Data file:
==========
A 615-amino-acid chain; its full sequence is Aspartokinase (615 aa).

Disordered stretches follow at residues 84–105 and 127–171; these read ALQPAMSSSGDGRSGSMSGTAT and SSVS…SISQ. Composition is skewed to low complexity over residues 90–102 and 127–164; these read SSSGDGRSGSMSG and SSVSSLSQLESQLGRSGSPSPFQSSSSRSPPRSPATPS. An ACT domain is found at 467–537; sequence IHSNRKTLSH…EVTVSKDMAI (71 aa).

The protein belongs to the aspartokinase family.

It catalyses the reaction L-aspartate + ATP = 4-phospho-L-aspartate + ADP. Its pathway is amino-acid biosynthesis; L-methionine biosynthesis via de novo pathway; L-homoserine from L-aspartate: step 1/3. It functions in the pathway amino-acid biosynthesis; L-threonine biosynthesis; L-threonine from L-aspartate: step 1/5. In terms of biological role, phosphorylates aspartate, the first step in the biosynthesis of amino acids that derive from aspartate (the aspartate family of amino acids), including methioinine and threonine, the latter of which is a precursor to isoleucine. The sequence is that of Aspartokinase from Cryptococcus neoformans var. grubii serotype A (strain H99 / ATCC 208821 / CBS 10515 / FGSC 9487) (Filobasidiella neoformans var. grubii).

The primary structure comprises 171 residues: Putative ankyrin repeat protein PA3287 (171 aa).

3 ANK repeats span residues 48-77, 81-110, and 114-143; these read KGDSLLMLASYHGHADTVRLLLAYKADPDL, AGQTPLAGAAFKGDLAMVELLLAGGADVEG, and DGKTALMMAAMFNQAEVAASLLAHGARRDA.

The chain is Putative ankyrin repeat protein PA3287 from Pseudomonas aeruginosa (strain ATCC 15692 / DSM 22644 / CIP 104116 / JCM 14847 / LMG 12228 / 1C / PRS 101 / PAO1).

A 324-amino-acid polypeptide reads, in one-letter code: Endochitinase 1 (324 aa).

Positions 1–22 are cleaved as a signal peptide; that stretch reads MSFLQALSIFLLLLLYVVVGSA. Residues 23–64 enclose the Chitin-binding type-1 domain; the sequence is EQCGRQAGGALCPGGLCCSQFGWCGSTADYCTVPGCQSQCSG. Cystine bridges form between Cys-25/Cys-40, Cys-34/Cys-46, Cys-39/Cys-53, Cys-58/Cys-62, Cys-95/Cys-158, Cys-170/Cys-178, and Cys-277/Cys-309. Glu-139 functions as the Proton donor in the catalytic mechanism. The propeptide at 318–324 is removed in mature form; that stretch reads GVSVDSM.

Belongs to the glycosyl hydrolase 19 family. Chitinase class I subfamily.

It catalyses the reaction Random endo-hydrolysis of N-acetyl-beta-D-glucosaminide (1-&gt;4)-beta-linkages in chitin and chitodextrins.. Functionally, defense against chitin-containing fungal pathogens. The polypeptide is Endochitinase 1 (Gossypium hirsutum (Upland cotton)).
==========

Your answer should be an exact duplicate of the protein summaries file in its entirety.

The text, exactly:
A 615-amino-acid chain; its full sequence is Aspartokinase (615 aa).

Disordered stretches follow at residues 84–105 and 127–171; these read ALQPAMSSSGDGRSGSMSGTAT and SSVS…SISQ. Composition is skewed to low complexity over residues 90–102 and 127–164; these read SSSGDGRSGSMSG and SSVSSLSQLESQLGRSGSPSPFQSSSSRSPPRSPATPS. An ACT domain is found at 467–537; sequence IHSNRKTLSH…EVTVSKDMAI (71 aa).

The protein belongs to the aspartokinase family.

It catalyses the reaction L-aspartate + ATP = 4-phospho-L-aspartate + ADP. Its pathway is amino-acid biosynthesis; L-methionine biosynthesis via de novo pathway; L-homoserine from L-aspartate: step 1/3. It functions in the pathway amino-acid biosynthesis; L-threonine biosynthesis; L-threonine from L-aspartate: step 1/5. In terms of biological role, phosphorylates aspartate, the first step in the biosynthesis of amino acids that derive from aspartate (the aspartate family of amino acids), including methioinine and threonine, the latter of which is a precursor to isoleucine. The sequence is that of Aspartokinase from Cryptococcus neoformans var. grubii serotype A (strain H99 / ATCC 208821 / CBS 10515 / FGSC 9487) (Filobasidiella neoformans var. grubii).

The primary structure comprises 171 residues: Putative ankyrin repeat protein PA3287 (171 aa).

3 ANK repeats span residues 48-77, 81-110, and 114-143; these read KGDSLLMLASYHGHADTVRLLLAYKADPDL, AGQTPLAGAAFKGDLAMVELLLAGGADVEG, and DGKTALMMAAMFNQAEVAASLLAHGARRDA.

The chain is Putative ankyrin repeat protein PA3287 from Pseudomonas aeruginosa (strain ATCC 15692 / DSM 22644 / CIP 104116 / JCM 14847 / LMG 12228 / 1C / PRS 101 / PAO1).

A 324-amino-acid polypeptide reads, in one-letter code: Endochitinase 1 (324 aa).

Positions 1–22 are cleaved as a signal peptide; that stretch reads MSFLQALSIFLLLLLYVVVGSA. Residues 23–64 enclose the Chitin-binding type-1 domain; the sequence is EQCGRQAGGALCPGGLCCSQFGWCGSTADYCTVPGCQSQCSG. Cystine bridges form between Cys-25/Cys-40, Cys-34/Cys-46, Cys-39/Cys-53, Cys-58/Cys-62, Cys-95/Cys-158, Cys-170/Cys-178, and Cys-277/Cys-309. Glu-139 functions as the Proton donor in the catalytic mechanism. The propeptide at 318–324 is removed in mature form; that stretch reads GVSVDSM.

Belongs to the glycosyl hydrolase 19 family. Chitinase class I subfamily.

It catalyses the reaction Random endo-hydrolysis of N-acetyl-beta-D-glucosaminide (1-&gt;4)-beta-linkages in chitin and chitodextrins.. Functionally, defense against chitin-containing fungal pathogens. The polypeptide is Endochitinase 1 (Gossypium hirsutum (Upland cotton)).